The last two letters of my proposal are dedicated to the natural environment. The first of them, the letter (i), at first says that everybody has a right to live in the satisfactory environment which is a provision taken over from the constitution of the Czech republic. I added then an obligation of everybody to protect the environment to it (without it a right to satisfactory environment has no reason). These days, the greatest problem with environment protection is its plunder for the purpose of private enrichment (from the side of economic subjects, especially great firms). I do not know how to guarantee for certain the interest of environment protection against private interests in another way than by a provision saying that protection of the environment is the public interest.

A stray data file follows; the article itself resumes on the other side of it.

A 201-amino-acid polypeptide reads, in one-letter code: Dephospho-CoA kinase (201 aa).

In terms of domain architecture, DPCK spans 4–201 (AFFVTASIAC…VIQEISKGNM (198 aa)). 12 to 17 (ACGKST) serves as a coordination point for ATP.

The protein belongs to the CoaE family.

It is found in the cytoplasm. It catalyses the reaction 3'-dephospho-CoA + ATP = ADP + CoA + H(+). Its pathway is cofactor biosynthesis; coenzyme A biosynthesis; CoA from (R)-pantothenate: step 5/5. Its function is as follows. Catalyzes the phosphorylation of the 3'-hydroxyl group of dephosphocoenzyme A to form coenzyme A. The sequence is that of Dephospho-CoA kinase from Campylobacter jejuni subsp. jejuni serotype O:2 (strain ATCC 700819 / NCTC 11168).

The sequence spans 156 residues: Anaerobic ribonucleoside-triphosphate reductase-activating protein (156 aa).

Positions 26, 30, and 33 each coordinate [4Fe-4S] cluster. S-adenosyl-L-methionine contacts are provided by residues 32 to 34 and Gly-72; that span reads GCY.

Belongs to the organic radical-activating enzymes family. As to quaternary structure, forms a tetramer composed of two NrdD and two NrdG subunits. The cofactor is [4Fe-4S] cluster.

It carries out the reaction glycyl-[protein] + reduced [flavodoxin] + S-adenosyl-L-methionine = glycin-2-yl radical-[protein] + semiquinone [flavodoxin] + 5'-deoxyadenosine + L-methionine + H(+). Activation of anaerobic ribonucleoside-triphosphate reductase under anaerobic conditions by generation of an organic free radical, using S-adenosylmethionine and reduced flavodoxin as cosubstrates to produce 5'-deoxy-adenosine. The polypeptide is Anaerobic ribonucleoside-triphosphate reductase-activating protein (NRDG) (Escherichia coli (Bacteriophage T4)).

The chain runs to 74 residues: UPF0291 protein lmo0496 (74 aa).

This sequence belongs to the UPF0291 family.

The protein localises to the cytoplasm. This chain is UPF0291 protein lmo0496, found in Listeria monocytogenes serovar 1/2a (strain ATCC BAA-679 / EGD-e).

Also the last letter (j) of my suggestion is inspired by a provision of the constitution of the Czech republic and of Poland too. It says in my formulation that everybody has a right to receive true and complete information about condition of the environment. This provision however corresponds to the time when entire economic activity in these states was managed by the state and the state was so in fact the greatest polluter of the environment and therefore condition of the environment was as much as possible concealed. But today, the greatest polluters of the environment are (great) private firms that however tend to concealing their impact as well. I added therefore also a right to achieve information about their influence on the environment from all economic subjects. And it is also the last provision of this article concerning cultural rights as well as of all rights incorporated in the proposal of the European federal constitution. However, the following post will in addition deal with applying all the discussed rights.